By Elizabeth McKinney
One of my neighbors told me once that she is a Master Gardener. I had no idea what that meant, but it sounded legit. Now realizing there were actual levels to this, I was sure I could better qualify for titles such as “Wanna-Be” or “Imposter Gardner.”
Each Spring, I drag my daughters down the side of our yard to our hugely overgrown garden beds and lovingly coerce the girls to help me clean them out, mix in our compost and (not-so-delicately) plant our produce– carrots, tomatoes, lettuce, etc.
Then I fuss over the roses and consider for the umpteenth time if I like the placement of my shrubs and flowers in the front of the house. Apparently, I have commitment issues when it comes to plants. But hey, we’re getting vitamin D and exercise, we’re growing our own food, I’m teaching them to care for our earth… we probably should start filming our own YouTube channel.
Once I’m worn out from all the Instagram selfies, I’m ready to kick back and watch these babies grow. But I’ll be honest, every year on cue you can see my shocked face when I walk down to see our beloved sprouts and, much to my horror, grass and weeds are already setting into my beds. This mood-boosting, stress-relieving, highly relaxing activity now feels like a lot of… well, work.
Funny enough, the Bible tells us that is exactly what it is.
God said that Adam’s very purpose in the garden of Eden was to work it.
The Lord God took the man and put him in the garden of Eden to work it and keep it.Genesis 2:15
All this work talk gives me pause. I wonder, how am I going to keep my promise to all these plants? If I ignore the weeds, is there any possibility they’ll just go away on their own? Do they really need water every day? Is there any hope for a “Wanna-Be Gardener” like me?
I think there is. There are lessons that our gardens have to teach us amateurs. Lessons like these…
Yep, Water Every day.
I’m convinced I can skip a day here and there. Isn’t there an every-other-day rule in the book somewhere? But my plants stubbornly insist on water. And, if deprived, they will act all dramatic and wilt on me as if I’m withholding what they need most. Same with sunlight (who knew?)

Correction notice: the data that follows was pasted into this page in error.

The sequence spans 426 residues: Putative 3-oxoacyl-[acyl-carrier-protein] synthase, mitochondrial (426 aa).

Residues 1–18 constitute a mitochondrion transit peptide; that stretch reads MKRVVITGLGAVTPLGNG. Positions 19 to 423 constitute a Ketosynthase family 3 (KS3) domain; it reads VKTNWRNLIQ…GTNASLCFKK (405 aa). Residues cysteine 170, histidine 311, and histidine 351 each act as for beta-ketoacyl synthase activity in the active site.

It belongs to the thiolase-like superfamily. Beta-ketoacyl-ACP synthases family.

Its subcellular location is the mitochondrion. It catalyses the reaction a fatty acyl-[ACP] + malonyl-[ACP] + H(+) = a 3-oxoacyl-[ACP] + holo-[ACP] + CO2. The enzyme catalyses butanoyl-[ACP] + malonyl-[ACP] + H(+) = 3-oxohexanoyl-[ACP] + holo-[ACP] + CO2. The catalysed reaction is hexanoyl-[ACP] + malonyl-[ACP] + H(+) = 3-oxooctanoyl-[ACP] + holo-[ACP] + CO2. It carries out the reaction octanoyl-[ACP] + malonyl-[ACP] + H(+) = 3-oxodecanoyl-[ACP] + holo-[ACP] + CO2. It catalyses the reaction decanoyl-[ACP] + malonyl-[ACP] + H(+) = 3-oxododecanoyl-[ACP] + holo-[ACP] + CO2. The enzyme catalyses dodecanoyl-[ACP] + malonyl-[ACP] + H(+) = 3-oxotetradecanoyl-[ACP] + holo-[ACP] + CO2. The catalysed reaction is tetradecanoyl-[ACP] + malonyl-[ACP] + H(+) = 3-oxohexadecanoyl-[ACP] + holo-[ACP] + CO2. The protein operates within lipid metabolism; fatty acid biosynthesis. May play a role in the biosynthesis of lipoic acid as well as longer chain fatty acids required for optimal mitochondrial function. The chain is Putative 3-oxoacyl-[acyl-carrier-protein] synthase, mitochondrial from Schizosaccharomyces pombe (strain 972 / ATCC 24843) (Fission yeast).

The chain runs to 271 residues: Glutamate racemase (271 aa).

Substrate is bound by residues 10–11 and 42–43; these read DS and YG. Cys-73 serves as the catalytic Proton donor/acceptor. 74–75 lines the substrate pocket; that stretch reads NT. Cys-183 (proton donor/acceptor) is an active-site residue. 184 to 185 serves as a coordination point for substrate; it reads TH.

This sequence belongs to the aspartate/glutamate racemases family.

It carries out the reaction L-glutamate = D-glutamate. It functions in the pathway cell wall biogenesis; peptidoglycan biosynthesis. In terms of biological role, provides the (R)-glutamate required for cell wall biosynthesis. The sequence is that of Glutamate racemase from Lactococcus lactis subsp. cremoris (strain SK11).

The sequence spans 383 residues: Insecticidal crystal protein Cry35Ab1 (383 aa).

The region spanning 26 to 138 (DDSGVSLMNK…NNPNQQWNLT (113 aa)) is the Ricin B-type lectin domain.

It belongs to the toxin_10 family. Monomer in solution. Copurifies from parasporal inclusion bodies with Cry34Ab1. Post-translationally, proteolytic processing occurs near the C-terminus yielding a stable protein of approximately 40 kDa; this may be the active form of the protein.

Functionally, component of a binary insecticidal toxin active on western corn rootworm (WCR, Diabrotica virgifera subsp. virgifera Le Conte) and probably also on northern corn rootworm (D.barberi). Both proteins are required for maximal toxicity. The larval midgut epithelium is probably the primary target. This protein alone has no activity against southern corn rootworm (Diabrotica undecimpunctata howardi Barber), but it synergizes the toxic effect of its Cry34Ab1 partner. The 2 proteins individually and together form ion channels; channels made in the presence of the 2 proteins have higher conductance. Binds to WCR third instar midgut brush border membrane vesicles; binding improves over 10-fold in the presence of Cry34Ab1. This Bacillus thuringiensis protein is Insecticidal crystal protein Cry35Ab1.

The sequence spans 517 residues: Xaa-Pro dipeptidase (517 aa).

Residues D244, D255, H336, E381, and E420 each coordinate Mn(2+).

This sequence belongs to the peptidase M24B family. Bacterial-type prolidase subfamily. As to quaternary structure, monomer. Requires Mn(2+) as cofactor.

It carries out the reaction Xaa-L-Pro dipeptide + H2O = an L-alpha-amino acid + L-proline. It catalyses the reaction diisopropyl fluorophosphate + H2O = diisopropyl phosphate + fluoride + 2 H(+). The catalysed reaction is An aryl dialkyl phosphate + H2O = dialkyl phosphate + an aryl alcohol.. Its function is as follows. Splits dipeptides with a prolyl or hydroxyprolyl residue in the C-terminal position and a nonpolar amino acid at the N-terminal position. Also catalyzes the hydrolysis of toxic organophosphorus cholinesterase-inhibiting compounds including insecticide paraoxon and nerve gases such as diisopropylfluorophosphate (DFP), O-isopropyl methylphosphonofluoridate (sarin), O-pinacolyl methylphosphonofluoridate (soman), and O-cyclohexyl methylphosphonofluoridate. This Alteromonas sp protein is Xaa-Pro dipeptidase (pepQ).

This plant law provides a strangely close parallel to how my spiritual life suffers when I don’t drink from God’s Word. Try as I might to carry on without staying connected to God as my primary source of sustenance, signs of wilting are inevitable. Whether I’m less loving, more easily angered, or just less aware of God’s promptings in my life, the previous fruit begins to shrivel. I’m reminded once more that this is a daily thing.
Pull the Next Weed.
When weeds get overwhelming and I don’t think I can keep up, I can quickly become a Garden School Dropout.
Elisabeth Elliot, a Christian author and missionary, reminds me to Do the Next Thing in this classic poem, which in this case means simply: pull the next weed.
Do it immediately, do it with prayer;
Do it reliantly, casting all care;
Do it with reverence, tracing His hand
Who placed it before thee with earnest command.
Stayed on Omnipotence, safe ‘neath His wing,
Leave all results, do the next thing.
I sometimes wince at the word immediately because I know it requires some sacrifice and long-term grit on my part. But I rest in those final words of the poem. The results are God’s. All I have to do is pull the next weed.
Embrace a Do-It-Again Mindset.
If you know me at all, you know there is one thing I hate: an ongoing commitment. I love the idea of gardening… or I did back in March. Now I’m onto getting a puppy. Shoot, that’s an ongoing commitment too…
Does anyone else struggle with the weeding again part?
GK Chesterton gives me a bigger vision for when gardening (or any area of my life) feels like Groundhog’s Day:
“Because children have abounding vitality…. they always say, “Do it again” and the grown-up person does it again until he is nearly dead. For grown-up people are not strong enough to exult in monotony. But perhaps God is strong enough to exult in monotony. It is possible that God says every morning, “Do it again” to the sun; and every evening, “Do it again” to the moon. It may not be an automatic necessity that makes all daisies alike; it may be that God makes every daisy separately but has never got tired of making them.”Orthodoxy by G.K. Chesterton
I can prune roses and pull weeds and water vegetables and do all the things again… because God does it again.
While I may not ever be a Master Gardener, I know there’s more growth happening through all that work than just in the garden.
Looking for more encouragement in the challenging but important work of parenting? Nathan & Rachel Tiemeyer share 4 Practical ways to Pass Our Faith to the Next Generation.